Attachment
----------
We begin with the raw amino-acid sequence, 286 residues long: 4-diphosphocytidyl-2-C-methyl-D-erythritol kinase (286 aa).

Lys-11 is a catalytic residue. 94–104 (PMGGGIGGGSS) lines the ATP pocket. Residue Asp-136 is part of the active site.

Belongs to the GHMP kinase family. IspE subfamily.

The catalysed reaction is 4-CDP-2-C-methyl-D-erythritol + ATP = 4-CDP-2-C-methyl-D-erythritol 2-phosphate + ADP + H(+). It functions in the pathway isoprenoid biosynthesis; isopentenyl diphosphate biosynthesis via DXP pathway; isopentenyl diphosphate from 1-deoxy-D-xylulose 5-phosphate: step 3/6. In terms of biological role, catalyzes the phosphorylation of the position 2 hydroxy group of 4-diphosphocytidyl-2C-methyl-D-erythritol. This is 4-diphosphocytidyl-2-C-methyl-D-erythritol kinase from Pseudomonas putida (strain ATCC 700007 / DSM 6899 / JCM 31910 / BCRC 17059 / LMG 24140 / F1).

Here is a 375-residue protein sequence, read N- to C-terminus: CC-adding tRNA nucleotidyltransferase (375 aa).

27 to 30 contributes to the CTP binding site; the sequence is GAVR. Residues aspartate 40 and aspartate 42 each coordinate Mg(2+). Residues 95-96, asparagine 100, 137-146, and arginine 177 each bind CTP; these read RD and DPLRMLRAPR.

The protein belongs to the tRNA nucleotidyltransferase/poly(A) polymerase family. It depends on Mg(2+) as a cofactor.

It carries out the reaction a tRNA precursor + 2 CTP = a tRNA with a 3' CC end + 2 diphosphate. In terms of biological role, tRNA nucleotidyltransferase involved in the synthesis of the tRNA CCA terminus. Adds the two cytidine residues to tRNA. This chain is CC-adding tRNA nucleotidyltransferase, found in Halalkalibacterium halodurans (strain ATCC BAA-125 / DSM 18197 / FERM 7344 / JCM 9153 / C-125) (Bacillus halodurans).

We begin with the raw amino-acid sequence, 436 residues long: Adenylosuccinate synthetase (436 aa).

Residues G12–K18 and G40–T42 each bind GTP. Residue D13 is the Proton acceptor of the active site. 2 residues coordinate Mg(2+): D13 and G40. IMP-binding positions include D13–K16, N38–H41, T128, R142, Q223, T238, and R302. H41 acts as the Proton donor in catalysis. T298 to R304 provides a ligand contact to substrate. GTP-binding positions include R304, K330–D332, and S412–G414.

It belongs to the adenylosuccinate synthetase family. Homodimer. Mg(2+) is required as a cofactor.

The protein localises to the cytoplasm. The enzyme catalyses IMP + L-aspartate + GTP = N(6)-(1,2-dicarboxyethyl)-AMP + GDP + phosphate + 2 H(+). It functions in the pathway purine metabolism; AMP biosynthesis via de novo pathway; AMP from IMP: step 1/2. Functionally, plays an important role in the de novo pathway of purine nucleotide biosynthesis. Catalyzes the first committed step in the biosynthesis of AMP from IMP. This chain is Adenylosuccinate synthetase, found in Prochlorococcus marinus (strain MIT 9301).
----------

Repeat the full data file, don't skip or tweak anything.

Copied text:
We begin with the raw amino-acid sequence, 286 residues long: 4-diphosphocytidyl-2-C-methyl-D-erythritol kinase (286 aa).

Lys-11 is a catalytic residue. 94–104 (PMGGGIGGGSS) lines the ATP pocket. Residue Asp-136 is part of the active site.

Belongs to the GHMP kinase family. IspE subfamily.

The catalysed reaction is 4-CDP-2-C-methyl-D-erythritol + ATP = 4-CDP-2-C-methyl-D-erythritol 2-phosphate + ADP + H(+). It functions in the pathway isoprenoid biosynthesis; isopentenyl diphosphate biosynthesis via DXP pathway; isopentenyl diphosphate from 1-deoxy-D-xylulose 5-phosphate: step 3/6. In terms of biological role, catalyzes the phosphorylation of the position 2 hydroxy group of 4-diphosphocytidyl-2C-methyl-D-erythritol. This is 4-diphosphocytidyl-2-C-methyl-D-erythritol kinase from Pseudomonas putida (strain ATCC 700007 / DSM 6899 / JCM 31910 / BCRC 17059 / LMG 24140 / F1).

Here is a 375-residue protein sequence, read N- to C-terminus: CC-adding tRNA nucleotidyltransferase (375 aa).

27 to 30 contributes to the CTP binding site; the sequence is GAVR. Residues aspartate 40 and aspartate 42 each coordinate Mg(2+). Residues 95-96, asparagine 100, 137-146, and arginine 177 each bind CTP; these read RD and DPLRMLRAPR.

The protein belongs to the tRNA nucleotidyltransferase/poly(A) polymerase family. It depends on Mg(2+) as a cofactor.

It carries out the reaction a tRNA precursor + 2 CTP = a tRNA with a 3' CC end + 2 diphosphate. In terms of biological role, tRNA nucleotidyltransferase involved in the synthesis of the tRNA CCA terminus. Adds the two cytidine residues to tRNA. This chain is CC-adding tRNA nucleotidyltransferase, found in Halalkalibacterium halodurans (strain ATCC BAA-125 / DSM 18197 / FERM 7344 / JCM 9153 / C-125) (Bacillus halodurans).

We begin with the raw amino-acid sequence, 436 residues long: Adenylosuccinate synthetase (436 aa).

Residues G12–K18 and G40–T42 each bind GTP. Residue D13 is the Proton acceptor of the active site. 2 residues coordinate Mg(2+): D13 and G40. IMP-binding positions include D13–K16, N38–H41, T128, R142, Q223, T238, and R302. H41 acts as the Proton donor in catalysis. T298 to R304 provides a ligand contact to substrate. GTP-binding positions include R304, K330–D332, and S412–G414.

It belongs to the adenylosuccinate synthetase family. Homodimer. Mg(2+) is required as a cofactor.

The protein localises to the cytoplasm. The enzyme catalyses IMP + L-aspartate + GTP = N(6)-(1,2-dicarboxyethyl)-AMP + GDP + phosphate + 2 H(+). It functions in the pathway purine metabolism; AMP biosynthesis via de novo pathway; AMP from IMP: step 1/2. Functionally, plays an important role in the de novo pathway of purine nucleotide biosynthesis. Catalyzes the first committed step in the biosynthesis of AMP from IMP. This chain is Adenylosuccinate synthetase, found in Prochlorococcus marinus (strain MIT 9301).